12. Rosanna Arquette, Desperately Seeking Susan, 1985. Just not as important as desperately seeking Frances...
  13. Glenn Close, Fatal Attraction, 1986.

  14. Jodie Foster, The Accused, 1988.
    Awful thing to say. Except it is true. Jodie Foster would never have won her (first) Oscar for this trenchant drama - if actress Kelly McGillis had not been raped in 1982… At first, the role of the rape victim Sarah Tobias was written for Andie MacDowell. She passed. The Paramount suits then saw 34 other young actresses for the (real life) victim. Or, for their own rape bait fantasies - including 16-year-old Alyssa Milano! Foster was refused a test because she was “not sexy enough”! And, anyway, the studio had decided upon McGillis, a high flyer in  Paramount’s Witness and Top Gun. And, naturally, she refused point-blank! She knew what it was to be brutally raped and Kelly had no wish to revisit the horror and agony of her own assault six years earlier. The suits were annoyed. They needed her. She was hot at the box-office, their box-office. They had made her a star!! Eventually, McGillis agreed to play Sarah’s defence attorney - on condition that unsexy Jodie played Sarah! The suits caved, tested Foster and the rest is Oscar history… So is the huge list of talent also seen for Sarah.   Starting with the Fatal Attraction also-rans: Keaton, Rosanna Arquette, Ellen Barkin, Kim Basinger, Jennifer Beals, Jennifer Grey, Melanie Griffith, Linda Hamilton, Darryl Hannah, Jennifer Jason Leigh, Demi Moore, Kelly Preston, Meg Ryan, Jane Seymour, Sharon Stone, Meryl Streep, Debra Winger.   And moving on to the younger Melissa Sue Anderson (trying to break her Little House on the Prairie image), Justine Bateman, Valerie Bertinelli, Phoebe Cates, Jennifer Connelly, Joan Cusack, Judy Davis, Kristin Davis, Bridget Fonda, Annabeth Gish, Mariel Hemingway, Kelly LeBrock, Virginia Madsen, Brigitte Nielsen, Tatum O’Neal, Molly Ringwald, Mia Sara, Ally Sheedy, Brooke Shields, Uma Thurman.  Oh, and Julia Louis-Dreyfuss, said the suits, was “too nice.” Rape victims shouldn’t be nice? Oh, Hollywood!


  15. Kelly McGillis, The Accused, 1988.      Next, the suits saw a further 27 actresses for the victim’s lawyer. Including, again, the Fatal Attractioners from Geena Davis, Sally Field, Goldie Hawn, Barbara Hershey, Tuesday Weld - to Keaton, Meryl Streep and Debra Winger, who were offered both roles. Plus Beverly D’Angelo, Blythe Danner, Carrie Fisher, Teri Garr, Mary Gross, Kathleen Turner, Sigourney Weaver, Dianne Wiest. A 1982 rape victim herself, McGillis refused the lead. Obviously. However, she agreed to play Sarah’s defence attorney - on condition that the studio-described “unsexy” Jodie, and no one else, played Sarah! The suits caved, tested Foster and the rest is Oscar history… dated March 29, 1989.  

  16. Catherine O’Hara, Home Alone, 1990.     An astonishing 37 stars (Harrison Ford,  Jack Nicholson, Jessica Lange, Michelle Pfeiffer, etc) were considered for the forgetful parents - nothing roles in a film written for and duly stolen by the stranded kid, Macauley Culkin.

  17. Susan Sarandon, Thelma & Louise, 1990.
  18. Annette Bening, Bugsy, 1990.     Twenty years earlier,  the nouvelle vague icon  Jean-Luc Godard wrote his own Bugsy Siegel story  - called just that, The Story. He aimed it at Keaton, Jean-Paul Belmondo (or Robert De Niro), Vittorio Gassman, Charlotte Rampling. When Keaton changed her mind about being Virginia Hull, Godard gave up and went back  to France., The scripting of Warren Beatty’s vesion took James Toback… six years.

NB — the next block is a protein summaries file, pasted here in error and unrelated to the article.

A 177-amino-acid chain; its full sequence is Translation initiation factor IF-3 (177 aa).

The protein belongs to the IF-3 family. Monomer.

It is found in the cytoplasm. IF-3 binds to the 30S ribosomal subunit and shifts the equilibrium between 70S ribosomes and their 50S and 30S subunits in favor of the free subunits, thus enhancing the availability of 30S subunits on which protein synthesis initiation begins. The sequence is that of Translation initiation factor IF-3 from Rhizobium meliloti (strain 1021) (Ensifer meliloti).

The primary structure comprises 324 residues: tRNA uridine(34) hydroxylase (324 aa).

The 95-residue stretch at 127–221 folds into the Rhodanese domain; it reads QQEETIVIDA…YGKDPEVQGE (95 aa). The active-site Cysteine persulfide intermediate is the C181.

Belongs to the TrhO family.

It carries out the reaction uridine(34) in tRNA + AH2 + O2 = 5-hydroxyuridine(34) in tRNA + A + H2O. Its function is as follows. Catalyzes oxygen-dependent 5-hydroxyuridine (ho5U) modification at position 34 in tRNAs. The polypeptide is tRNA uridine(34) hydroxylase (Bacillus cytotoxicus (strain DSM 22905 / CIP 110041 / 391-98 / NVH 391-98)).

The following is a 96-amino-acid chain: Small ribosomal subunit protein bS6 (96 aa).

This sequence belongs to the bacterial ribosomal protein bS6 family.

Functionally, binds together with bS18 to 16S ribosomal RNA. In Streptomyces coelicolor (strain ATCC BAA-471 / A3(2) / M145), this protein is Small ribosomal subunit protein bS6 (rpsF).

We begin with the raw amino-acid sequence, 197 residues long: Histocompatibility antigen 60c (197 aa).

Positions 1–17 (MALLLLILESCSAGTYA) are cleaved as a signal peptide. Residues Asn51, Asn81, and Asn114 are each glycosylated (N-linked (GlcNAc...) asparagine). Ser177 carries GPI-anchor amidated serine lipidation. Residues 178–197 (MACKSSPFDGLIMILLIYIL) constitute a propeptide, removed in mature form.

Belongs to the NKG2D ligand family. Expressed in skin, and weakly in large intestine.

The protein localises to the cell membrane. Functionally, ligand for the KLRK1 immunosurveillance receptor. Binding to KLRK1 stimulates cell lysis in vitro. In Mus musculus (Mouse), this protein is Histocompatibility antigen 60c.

19. Ellen Barkin, Man Trouble, 1991.     Because it was for  Carole Eastman and Bob Rafelson – the writer  and the director of his finest work, Five Easy Pieces -  Jack Nicholson stayed with the project since the 70s, seeing partners like Keaton  and Jeanne Moreau come and go. He made it with Ellen Barkin. They shouldn’t have bothered.  (He finally partnewred  “Special K” in Something’s Gotta Give).
  20. Sharon Stone, Basic Instinct, 1991.

  21. Annette Bening, Bugsy, 1991.    Twenty years before Warren Beatty hired auteur pal James Toback to pen a script about the Las Vegas creator, gangster Benjamin “Bugsy” Siegel… French auteur Jean-Luc Godard’s planned his take, The Story, with Robert De Niro as Bugsy opposite Keaton as his Hollywood starlet lover, Virginia Hill, When Keaton lost interest, Godard switched to his   Sauve qui peut (la vie) (US: Every Man for Himself), 1979. Ironically. Keaton became Beatty’s lover in the interim. After prouiction finished, Beatty, finally done with wild oats, wed his Hill, Annette Bening.

  22. Jessica Lange, Cape Fear, 1991.      The 80s had begun to sour for Keaton, after her Oscar, her Woody Allen  films, and new lover Warren Beatty’s Reds,  her next four films tanked. “Somehow,” she reported, “Martin Scorsese and Robert De Niro agreed to have  a meet/greet... [Pause] They went with Jessica ”  - Keaton’s sister in Cremes of the Heart, 1986.

  23. Annette Bening, The American President, 1995.    The role: Michael Douglas' First Lady.

  24. Goldie Hawn, Everyone Says I Love You, 1996.      Not free to be the only old-hand as Woody Allen struck out for the youth market with Julia Roberts, Tim Roth, etc.

  25. Madonna, Evita, 1996.     Don’t cry for me, lah-di-dah. “I was pretty much washed up as an actress and certainly as a fledgling director” - before Something’s Gotta Give” in 2003.
  26. Cher, Tea With Mussolini, 1999.     Director Franco Zeffirelli talked to various  50-somethings (Keaton, Glenn Close, included) about being the eccentric, wealthy, much-wed American adventuress and Italophile Elsa Morgenthal Strauss-Armistan -   based on the childhood chapter of the maestro’s autobiography.
  27. Nicole Kidman, Fur: An Imaginary Portrait of Diane Arbus, 2006.      Within  weeks of 1984 publication, MGM snapped up rights to Patricia Bosworth’s  bio of photographer Diane Arbus for Diane - “the perfect quality... she was funny and ditzy and brave.” Kidman was then 17, five years away from her initial breakthrough, Bangkok Hilton, on Australian TV.
  28. Jennifer Aniston, Life of Crime, 2013.     Way back in 1986, Elmore Leonard’s tale was bought  for Diane until the Fox suits thought it was too close to Ruthless People.  John Hawks and Mos Deff enact  the ex-cons played by Robert  De Niro and Samuel L Jackson in Tarantino’s Jackie Brown. 1996. Leonard loved that film; he never saw this one, dying on August 20, 2013, a  month  before the Canadian opening. The remarkable writer was 87.